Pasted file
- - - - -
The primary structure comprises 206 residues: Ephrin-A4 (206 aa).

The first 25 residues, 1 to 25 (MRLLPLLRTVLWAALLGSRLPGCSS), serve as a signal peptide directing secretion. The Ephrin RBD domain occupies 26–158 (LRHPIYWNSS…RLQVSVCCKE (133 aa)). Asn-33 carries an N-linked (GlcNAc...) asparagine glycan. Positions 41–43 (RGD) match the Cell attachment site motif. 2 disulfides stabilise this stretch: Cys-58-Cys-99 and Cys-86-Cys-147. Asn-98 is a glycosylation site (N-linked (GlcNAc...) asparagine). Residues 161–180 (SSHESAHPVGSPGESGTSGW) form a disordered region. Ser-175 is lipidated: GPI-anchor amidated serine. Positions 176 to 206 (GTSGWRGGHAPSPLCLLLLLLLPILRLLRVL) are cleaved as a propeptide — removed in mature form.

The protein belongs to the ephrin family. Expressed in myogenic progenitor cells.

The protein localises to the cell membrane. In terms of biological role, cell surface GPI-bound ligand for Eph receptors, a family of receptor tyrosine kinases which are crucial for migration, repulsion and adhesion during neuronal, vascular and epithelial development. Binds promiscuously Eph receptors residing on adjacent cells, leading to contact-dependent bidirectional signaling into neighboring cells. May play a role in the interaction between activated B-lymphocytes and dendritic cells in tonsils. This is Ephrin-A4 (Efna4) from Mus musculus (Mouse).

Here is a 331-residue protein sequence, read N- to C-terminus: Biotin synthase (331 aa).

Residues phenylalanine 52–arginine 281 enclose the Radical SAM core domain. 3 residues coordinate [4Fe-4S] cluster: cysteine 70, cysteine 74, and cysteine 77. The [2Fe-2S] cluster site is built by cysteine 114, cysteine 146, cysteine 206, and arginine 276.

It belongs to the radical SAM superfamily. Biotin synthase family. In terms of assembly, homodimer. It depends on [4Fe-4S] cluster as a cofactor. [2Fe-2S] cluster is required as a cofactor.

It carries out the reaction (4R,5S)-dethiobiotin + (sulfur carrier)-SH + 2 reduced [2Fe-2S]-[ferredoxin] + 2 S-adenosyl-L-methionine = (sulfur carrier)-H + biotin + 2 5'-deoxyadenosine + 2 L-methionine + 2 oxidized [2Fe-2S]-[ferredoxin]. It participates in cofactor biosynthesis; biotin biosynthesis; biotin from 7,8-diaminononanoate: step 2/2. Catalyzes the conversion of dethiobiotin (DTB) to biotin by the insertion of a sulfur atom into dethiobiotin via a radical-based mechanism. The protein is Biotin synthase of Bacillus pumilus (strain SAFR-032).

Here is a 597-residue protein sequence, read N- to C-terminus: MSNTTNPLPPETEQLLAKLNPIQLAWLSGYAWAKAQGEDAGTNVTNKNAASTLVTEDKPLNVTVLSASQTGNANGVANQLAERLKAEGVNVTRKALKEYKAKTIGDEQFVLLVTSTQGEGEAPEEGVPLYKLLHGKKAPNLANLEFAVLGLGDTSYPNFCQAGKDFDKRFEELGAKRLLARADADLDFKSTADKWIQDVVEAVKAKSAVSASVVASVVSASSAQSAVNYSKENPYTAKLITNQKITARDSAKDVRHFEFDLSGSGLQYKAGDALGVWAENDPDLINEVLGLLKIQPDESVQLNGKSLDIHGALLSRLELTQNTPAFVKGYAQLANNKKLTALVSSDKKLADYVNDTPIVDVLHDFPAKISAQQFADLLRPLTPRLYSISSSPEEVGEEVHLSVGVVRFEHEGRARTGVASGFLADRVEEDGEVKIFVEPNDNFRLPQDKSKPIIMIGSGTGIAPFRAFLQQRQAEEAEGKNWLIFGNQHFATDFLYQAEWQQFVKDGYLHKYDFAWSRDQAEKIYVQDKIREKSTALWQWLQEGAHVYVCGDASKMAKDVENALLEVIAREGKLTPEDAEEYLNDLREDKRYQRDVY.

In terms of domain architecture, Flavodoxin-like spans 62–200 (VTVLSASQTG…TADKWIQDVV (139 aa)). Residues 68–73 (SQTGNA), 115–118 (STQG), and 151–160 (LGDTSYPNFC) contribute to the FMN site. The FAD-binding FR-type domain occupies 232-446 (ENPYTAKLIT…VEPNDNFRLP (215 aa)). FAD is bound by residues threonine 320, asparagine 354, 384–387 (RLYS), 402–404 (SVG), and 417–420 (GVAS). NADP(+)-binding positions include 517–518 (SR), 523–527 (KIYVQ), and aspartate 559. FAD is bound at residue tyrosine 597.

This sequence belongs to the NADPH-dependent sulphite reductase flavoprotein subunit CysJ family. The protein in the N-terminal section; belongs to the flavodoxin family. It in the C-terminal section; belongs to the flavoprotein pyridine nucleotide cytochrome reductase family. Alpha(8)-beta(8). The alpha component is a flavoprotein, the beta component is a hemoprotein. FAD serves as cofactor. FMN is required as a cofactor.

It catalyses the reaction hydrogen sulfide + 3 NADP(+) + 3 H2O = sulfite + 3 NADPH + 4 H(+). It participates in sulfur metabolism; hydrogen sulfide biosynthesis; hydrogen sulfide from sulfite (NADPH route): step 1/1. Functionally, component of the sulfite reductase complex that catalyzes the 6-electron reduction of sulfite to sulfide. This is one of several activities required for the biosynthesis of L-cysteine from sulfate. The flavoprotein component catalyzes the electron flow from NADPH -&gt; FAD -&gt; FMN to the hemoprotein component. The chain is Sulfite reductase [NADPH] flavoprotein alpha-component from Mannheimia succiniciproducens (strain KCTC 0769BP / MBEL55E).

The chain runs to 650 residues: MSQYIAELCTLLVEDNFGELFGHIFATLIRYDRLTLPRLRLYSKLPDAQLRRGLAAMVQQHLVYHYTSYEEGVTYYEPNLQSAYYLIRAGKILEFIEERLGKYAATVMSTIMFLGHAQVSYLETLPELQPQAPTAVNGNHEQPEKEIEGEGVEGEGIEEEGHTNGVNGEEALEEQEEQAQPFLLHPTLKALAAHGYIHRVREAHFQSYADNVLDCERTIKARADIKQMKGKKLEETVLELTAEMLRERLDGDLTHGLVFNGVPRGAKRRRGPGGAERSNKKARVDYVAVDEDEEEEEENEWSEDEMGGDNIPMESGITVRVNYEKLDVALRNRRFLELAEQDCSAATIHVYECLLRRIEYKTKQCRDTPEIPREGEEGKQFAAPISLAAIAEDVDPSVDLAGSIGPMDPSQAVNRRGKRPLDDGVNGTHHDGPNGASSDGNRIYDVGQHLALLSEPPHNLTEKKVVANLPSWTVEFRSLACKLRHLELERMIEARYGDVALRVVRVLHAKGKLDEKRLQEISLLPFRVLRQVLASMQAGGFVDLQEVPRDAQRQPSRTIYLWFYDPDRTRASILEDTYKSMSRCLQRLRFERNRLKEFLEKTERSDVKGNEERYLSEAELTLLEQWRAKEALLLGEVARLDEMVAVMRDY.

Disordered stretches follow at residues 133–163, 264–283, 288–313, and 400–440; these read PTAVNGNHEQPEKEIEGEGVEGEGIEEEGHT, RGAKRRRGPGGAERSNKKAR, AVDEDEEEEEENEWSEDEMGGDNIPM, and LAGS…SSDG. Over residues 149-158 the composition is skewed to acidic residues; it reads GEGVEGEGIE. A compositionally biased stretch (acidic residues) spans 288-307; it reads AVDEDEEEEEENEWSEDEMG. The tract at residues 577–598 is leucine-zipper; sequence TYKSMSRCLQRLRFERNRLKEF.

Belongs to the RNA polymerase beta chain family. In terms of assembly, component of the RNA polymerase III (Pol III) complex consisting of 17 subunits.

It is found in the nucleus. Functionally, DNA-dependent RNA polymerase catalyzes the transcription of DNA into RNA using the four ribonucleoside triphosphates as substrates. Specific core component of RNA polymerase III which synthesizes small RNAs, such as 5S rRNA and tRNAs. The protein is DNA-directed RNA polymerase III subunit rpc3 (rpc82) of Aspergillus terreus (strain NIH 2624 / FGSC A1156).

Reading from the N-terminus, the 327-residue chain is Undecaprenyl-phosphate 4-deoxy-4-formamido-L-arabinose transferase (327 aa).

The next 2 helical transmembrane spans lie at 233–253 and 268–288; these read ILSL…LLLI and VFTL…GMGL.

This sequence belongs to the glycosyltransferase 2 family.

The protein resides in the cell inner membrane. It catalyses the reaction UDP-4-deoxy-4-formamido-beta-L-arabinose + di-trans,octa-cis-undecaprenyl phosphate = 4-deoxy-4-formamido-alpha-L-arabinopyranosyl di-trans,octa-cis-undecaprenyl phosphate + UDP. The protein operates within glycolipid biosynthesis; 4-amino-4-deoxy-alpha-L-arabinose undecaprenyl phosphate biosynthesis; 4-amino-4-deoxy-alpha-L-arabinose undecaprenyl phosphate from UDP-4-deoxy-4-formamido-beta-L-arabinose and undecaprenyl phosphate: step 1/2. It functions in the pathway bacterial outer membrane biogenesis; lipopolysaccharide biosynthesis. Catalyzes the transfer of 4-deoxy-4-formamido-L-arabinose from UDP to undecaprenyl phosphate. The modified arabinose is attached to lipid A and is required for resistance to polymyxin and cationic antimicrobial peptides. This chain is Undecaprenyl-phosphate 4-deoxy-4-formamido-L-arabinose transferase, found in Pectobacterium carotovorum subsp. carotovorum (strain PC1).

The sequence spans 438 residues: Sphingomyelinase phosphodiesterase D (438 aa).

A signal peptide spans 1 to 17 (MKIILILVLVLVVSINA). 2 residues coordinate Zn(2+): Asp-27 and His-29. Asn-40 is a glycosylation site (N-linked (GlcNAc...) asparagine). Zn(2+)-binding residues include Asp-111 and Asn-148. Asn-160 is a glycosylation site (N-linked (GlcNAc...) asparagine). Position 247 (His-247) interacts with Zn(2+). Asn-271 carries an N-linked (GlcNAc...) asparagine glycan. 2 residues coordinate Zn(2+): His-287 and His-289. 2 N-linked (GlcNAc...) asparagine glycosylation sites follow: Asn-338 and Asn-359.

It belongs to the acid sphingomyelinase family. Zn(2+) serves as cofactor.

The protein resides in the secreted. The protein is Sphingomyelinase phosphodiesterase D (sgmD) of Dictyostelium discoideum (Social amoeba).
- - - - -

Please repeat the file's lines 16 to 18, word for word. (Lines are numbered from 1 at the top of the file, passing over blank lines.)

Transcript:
It is found in the nucleus. Functionally, DNA-dependent RNA polymerase catalyzes the transcription of DNA into RNA using the four ribonucleoside triphosphates as substrates. Specific core component of RNA polymerase III which synthesizes small RNAs, such as 5S rRNA and tRNAs. The protein is DNA-directed RNA polymerase III subunit rpc3 (rpc82) of Aspergillus terreus (strain NIH 2624 / FGSC A1156).

Reading from the N-terminus, the 327-residue chain is Undecaprenyl-phosphate 4-deoxy-4-formamido-L-arabinose transferase (327 aa).

The next 2 helical transmembrane spans lie at 233–253 and 268–288; these read ILSL…LLLI and VFTL…GMGL.